thoughts on christ…

by G

(I wrote this a while ago after reading The Faithful Dissident’s wonderful post on the subject.)
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It was about a year and a half ago that I sat with the Teach My Gospel manual in my lap, and realized that I was in serious trouble in regards to my relationship to the church. I was a ward missionary preparing a new member discussion for a recent convert. Lesson number 3, “The Gospel of Jesus Christ.”

For several years I had been struggling to hold together a crumbling belief in The Church. Usually called to teaching positions I found myself having to edit and adapt the lessons more and more to be true to my own beliefs, it was disconcerting to keep being faced with more and more topics and doctrines that I could no longer toe the line for. But there was one doctrine that I clung to with a riveting obsession and that was the healing power of the atonement of Jesus Christ. I had a gripping hope in and affinity for a savior who would be with me in the deepest pit, lending me strength beyond my own to help me up. The concept of being empowered, being cleaned because of this mortal god who bled in a sacred grove of trees under the weight of my pain was a powerful notion for me, because I had a lot of pain and felt chronically filthy.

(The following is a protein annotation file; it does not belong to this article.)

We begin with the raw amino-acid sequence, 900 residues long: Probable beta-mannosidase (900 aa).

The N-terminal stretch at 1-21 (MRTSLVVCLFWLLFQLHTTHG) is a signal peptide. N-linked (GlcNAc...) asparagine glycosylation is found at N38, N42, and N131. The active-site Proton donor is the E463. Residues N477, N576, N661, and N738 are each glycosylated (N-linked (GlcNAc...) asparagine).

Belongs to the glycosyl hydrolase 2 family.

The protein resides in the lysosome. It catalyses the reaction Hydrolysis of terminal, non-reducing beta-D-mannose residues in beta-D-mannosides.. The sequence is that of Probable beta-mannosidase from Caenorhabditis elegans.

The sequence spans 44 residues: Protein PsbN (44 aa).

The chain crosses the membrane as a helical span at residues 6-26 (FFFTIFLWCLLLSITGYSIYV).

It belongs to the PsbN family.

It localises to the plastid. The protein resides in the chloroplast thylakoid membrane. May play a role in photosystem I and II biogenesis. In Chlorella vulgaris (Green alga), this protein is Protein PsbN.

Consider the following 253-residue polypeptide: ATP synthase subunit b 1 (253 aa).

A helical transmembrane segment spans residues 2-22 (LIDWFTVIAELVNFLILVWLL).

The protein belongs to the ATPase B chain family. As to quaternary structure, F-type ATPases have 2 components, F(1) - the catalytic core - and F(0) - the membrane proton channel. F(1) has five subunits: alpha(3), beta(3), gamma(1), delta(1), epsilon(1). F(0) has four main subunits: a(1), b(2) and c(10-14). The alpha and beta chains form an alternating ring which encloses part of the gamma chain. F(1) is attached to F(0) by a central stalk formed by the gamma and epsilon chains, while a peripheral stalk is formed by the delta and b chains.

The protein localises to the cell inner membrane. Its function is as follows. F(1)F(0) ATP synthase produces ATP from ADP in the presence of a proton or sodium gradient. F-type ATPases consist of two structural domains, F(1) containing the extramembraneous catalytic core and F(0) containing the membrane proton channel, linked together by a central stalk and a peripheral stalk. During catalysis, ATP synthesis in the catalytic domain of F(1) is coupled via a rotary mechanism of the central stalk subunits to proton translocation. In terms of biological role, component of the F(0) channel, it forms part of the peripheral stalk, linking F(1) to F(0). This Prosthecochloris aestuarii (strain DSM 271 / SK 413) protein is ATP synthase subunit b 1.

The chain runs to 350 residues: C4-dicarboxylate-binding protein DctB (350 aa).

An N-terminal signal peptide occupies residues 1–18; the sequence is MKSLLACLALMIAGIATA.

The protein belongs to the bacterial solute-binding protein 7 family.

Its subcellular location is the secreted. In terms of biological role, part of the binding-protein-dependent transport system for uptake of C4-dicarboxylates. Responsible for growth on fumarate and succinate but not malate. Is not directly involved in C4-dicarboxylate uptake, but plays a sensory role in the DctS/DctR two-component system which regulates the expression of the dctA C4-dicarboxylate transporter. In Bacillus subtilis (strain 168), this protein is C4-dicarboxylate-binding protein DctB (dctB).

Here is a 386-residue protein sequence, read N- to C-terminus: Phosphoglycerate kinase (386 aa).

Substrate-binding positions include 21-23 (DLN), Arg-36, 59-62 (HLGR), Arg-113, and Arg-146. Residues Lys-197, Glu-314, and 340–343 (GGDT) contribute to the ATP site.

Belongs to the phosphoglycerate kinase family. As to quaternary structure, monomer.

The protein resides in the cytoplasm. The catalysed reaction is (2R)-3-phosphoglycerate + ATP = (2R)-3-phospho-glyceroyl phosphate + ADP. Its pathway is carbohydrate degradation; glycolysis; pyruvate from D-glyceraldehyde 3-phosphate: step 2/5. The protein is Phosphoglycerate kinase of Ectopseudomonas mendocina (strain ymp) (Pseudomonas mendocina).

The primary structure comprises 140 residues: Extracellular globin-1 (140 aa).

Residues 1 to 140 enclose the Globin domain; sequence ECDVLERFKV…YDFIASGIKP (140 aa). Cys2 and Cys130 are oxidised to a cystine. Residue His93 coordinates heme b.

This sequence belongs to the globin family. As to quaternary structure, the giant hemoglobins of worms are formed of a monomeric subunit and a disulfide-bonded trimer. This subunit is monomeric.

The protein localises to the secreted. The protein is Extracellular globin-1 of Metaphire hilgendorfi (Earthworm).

And so I held to the church out of the strength of that belief.